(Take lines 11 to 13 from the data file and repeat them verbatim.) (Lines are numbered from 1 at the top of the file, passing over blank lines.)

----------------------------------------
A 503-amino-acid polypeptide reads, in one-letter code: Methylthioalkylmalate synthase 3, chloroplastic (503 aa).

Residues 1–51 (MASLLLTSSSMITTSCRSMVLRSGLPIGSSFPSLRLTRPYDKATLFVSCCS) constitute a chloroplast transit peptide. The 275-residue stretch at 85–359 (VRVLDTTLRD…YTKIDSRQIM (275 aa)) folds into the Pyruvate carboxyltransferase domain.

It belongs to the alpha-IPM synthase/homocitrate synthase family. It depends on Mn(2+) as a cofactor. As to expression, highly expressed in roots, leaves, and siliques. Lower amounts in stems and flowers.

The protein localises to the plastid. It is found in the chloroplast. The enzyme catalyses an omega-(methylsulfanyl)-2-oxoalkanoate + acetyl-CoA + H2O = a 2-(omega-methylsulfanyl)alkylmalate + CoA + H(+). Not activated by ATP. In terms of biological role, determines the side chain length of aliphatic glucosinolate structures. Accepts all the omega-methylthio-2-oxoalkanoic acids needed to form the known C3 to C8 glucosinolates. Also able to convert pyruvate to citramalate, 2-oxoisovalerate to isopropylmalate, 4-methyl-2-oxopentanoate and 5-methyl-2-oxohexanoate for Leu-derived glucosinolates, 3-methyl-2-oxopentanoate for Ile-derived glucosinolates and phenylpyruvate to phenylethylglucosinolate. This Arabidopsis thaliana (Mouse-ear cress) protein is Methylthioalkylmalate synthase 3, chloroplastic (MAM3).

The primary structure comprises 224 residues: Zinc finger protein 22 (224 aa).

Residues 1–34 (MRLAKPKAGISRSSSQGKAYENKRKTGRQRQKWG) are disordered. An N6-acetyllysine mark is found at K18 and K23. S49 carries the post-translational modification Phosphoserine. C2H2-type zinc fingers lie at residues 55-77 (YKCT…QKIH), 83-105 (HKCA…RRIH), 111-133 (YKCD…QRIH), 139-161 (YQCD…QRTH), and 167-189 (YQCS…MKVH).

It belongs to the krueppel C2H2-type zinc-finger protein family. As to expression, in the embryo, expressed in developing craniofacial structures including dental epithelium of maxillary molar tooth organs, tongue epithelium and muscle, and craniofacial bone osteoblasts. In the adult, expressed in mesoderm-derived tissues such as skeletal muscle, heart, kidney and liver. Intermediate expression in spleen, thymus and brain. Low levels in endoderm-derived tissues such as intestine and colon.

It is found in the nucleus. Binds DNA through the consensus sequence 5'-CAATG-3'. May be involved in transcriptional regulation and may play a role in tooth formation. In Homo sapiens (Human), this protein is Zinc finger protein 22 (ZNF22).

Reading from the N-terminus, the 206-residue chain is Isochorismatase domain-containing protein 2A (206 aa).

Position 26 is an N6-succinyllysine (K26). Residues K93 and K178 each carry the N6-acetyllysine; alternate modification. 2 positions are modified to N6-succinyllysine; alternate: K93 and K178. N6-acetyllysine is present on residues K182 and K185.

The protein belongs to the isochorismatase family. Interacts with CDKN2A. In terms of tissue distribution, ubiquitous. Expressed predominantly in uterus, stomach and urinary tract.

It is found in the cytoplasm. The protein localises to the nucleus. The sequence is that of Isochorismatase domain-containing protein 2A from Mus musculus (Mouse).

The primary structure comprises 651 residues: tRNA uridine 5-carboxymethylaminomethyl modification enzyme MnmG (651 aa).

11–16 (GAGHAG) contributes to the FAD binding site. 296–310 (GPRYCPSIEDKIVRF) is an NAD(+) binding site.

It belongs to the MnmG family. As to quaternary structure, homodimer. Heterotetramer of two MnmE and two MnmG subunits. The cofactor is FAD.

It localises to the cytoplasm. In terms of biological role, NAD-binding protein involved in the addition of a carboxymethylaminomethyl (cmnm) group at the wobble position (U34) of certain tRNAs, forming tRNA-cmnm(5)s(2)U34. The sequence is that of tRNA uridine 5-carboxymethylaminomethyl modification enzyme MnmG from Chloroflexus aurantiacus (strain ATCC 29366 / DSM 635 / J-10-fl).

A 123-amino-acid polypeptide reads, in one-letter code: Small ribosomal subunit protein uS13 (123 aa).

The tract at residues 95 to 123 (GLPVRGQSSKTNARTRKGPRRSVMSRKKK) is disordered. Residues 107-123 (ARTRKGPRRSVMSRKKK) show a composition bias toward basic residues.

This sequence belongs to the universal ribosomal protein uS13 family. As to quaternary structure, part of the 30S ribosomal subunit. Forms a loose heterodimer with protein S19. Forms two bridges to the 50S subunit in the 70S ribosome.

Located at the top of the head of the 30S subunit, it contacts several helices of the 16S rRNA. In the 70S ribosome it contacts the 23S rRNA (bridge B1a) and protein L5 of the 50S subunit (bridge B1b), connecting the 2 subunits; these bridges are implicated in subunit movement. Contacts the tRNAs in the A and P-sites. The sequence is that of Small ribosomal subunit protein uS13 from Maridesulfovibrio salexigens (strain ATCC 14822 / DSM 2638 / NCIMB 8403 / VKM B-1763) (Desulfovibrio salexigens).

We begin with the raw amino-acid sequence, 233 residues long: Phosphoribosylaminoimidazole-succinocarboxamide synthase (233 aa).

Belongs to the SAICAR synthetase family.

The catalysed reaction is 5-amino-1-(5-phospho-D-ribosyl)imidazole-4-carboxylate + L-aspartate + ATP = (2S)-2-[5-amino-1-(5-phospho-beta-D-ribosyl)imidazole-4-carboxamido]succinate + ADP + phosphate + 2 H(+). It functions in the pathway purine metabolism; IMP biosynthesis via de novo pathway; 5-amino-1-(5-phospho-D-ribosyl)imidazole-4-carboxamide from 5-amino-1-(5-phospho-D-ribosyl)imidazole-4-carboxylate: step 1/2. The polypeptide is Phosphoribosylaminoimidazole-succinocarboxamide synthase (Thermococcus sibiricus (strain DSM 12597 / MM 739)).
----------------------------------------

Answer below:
The protein belongs to the isochorismatase family. Interacts with CDKN2A. In terms of tissue distribution, ubiquitous. Expressed predominantly in uterus, stomach and urinary tract.

It is found in the cytoplasm. The protein localises to the nucleus. The sequence is that of Isochorismatase domain-containing protein 2A from Mus musculus (Mouse).

The primary structure comprises 651 residues: tRNA uridine 5-carboxymethylaminomethyl modification enzyme MnmG (651 aa).